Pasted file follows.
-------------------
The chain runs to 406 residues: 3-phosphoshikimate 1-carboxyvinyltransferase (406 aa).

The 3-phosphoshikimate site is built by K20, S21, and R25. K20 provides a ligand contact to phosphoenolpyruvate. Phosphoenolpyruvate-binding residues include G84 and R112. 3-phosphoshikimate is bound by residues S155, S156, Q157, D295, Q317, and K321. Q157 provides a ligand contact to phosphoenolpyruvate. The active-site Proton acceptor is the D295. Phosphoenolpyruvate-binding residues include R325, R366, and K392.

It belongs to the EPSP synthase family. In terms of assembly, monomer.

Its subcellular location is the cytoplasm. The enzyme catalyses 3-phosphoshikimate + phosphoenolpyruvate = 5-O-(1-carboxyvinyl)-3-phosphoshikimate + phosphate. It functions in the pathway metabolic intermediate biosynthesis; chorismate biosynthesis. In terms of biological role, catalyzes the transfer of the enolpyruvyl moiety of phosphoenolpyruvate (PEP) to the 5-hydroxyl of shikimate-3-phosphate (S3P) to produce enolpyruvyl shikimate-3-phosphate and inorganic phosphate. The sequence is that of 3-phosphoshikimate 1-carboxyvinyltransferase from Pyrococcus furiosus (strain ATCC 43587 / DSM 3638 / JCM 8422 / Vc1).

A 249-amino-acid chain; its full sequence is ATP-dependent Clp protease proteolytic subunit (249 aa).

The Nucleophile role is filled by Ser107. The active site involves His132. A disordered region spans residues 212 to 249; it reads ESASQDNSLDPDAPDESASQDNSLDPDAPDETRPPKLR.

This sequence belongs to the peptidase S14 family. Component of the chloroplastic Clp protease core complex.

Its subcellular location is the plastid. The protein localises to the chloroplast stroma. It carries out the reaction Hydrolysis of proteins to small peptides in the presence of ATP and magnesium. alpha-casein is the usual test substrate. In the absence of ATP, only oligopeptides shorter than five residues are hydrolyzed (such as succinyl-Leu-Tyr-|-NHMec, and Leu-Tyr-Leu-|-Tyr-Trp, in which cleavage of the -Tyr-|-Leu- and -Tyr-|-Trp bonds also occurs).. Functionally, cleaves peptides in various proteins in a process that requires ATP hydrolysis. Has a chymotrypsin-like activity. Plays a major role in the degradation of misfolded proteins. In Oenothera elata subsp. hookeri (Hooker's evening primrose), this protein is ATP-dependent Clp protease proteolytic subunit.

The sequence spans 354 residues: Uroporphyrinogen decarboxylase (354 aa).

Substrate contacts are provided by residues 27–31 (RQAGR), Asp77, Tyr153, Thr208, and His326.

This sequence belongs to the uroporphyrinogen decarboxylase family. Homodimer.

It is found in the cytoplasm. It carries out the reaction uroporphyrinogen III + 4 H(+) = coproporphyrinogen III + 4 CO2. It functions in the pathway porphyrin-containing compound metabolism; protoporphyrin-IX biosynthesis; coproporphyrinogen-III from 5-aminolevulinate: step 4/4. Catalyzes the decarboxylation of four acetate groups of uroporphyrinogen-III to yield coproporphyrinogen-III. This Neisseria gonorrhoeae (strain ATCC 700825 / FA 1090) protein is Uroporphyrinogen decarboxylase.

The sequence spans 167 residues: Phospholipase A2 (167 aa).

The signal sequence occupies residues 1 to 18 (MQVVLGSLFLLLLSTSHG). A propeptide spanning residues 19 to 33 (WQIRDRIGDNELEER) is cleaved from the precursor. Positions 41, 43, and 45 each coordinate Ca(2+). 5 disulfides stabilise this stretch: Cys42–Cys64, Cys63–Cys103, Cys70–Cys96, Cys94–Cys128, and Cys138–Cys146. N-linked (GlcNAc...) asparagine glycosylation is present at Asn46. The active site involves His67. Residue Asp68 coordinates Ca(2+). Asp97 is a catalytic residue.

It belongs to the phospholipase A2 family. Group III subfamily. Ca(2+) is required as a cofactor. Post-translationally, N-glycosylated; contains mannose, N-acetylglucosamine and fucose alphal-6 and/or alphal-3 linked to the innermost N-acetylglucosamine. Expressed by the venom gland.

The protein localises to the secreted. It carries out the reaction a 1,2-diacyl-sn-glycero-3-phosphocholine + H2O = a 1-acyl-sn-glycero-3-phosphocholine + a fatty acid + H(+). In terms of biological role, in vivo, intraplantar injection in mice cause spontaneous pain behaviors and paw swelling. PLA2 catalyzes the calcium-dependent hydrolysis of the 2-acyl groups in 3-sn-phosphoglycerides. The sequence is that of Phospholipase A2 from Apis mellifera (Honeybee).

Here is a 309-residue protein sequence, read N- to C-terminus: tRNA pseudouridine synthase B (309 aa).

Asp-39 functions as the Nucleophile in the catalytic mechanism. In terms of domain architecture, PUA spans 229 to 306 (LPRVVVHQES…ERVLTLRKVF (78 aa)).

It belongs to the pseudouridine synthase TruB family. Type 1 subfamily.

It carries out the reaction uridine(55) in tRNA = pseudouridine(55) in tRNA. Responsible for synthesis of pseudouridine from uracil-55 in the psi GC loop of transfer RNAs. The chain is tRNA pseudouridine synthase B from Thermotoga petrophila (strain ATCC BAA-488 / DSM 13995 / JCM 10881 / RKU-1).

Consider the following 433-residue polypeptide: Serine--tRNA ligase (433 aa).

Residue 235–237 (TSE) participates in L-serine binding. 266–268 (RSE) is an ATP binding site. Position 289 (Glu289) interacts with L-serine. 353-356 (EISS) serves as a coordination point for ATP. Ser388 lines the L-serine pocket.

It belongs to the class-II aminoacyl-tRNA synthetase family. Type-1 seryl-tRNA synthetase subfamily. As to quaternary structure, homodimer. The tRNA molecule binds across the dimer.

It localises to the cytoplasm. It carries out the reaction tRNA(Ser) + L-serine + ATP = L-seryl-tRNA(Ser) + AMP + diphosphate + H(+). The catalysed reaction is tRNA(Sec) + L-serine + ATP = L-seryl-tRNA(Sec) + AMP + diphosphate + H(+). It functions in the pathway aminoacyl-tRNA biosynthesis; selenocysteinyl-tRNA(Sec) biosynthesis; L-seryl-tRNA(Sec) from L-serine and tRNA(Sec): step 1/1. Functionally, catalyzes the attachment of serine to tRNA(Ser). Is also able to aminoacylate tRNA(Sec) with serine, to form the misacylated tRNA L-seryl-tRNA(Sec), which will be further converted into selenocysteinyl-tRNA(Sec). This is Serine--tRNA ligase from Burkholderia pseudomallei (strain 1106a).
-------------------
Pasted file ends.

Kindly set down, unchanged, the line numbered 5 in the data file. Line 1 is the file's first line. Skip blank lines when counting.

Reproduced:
A 249-amino-acid chain; its full sequence is ATP-dependent Clp protease proteolytic subunit (249 aa).